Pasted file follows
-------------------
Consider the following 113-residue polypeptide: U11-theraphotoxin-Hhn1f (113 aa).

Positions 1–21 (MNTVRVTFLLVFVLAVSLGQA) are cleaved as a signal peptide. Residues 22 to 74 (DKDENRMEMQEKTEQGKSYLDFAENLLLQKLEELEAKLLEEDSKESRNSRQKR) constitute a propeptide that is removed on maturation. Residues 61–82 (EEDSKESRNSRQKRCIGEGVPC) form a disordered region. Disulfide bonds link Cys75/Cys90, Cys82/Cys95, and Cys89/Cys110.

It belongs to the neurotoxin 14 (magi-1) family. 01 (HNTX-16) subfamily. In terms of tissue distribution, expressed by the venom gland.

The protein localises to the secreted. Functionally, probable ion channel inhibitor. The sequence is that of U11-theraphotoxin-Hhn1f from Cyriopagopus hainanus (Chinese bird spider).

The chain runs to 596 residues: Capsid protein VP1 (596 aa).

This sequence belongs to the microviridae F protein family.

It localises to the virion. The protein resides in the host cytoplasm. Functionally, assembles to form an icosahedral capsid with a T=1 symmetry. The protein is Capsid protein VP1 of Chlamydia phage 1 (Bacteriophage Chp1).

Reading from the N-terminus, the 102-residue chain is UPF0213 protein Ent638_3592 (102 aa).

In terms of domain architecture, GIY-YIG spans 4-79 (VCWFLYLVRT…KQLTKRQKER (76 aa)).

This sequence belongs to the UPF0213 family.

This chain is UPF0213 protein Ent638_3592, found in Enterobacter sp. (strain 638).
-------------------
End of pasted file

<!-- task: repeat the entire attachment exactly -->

Consider the following 113-residue polypeptide: U11-theraphotoxin-Hhn1f (113 aa).

Positions 1–21 (MNTVRVTFLLVFVLAVSLGQA) are cleaved as a signal peptide. Residues 22 to 74 (DKDENRMEMQEKTEQGKSYLDFAENLLLQKLEELEAKLLEEDSKESRNSRQKR) constitute a propeptide that is removed on maturation. Residues 61–82 (EEDSKESRNSRQKRCIGEGVPC) form a disordered region. Disulfide bonds link Cys75/Cys90, Cys82/Cys95, and Cys89/Cys110.

It belongs to the neurotoxin 14 (magi-1) family. 01 (HNTX-16) subfamily. In terms of tissue distribution, expressed by the venom gland.

The protein localises to the secreted. Functionally, probable ion channel inhibitor. The sequence is that of U11-theraphotoxin-Hhn1f from Cyriopagopus hainanus (Chinese bird spider).

The chain runs to 596 residues: Capsid protein VP1 (596 aa).

This sequence belongs to the microviridae F protein family.

It localises to the virion. The protein resides in the host cytoplasm. Functionally, assembles to form an icosahedral capsid with a T=1 symmetry. The protein is Capsid protein VP1 of Chlamydia phage 1 (Bacteriophage Chp1).

Reading from the N-terminus, the 102-residue chain is UPF0213 protein Ent638_3592 (102 aa).

In terms of domain architecture, GIY-YIG spans 4-79 (VCWFLYLVRT…KQLTKRQKER (76 aa)).

This sequence belongs to the UPF0213 family.

This chain is UPF0213 protein Ent638_3592, found in Enterobacter sp. (strain 638).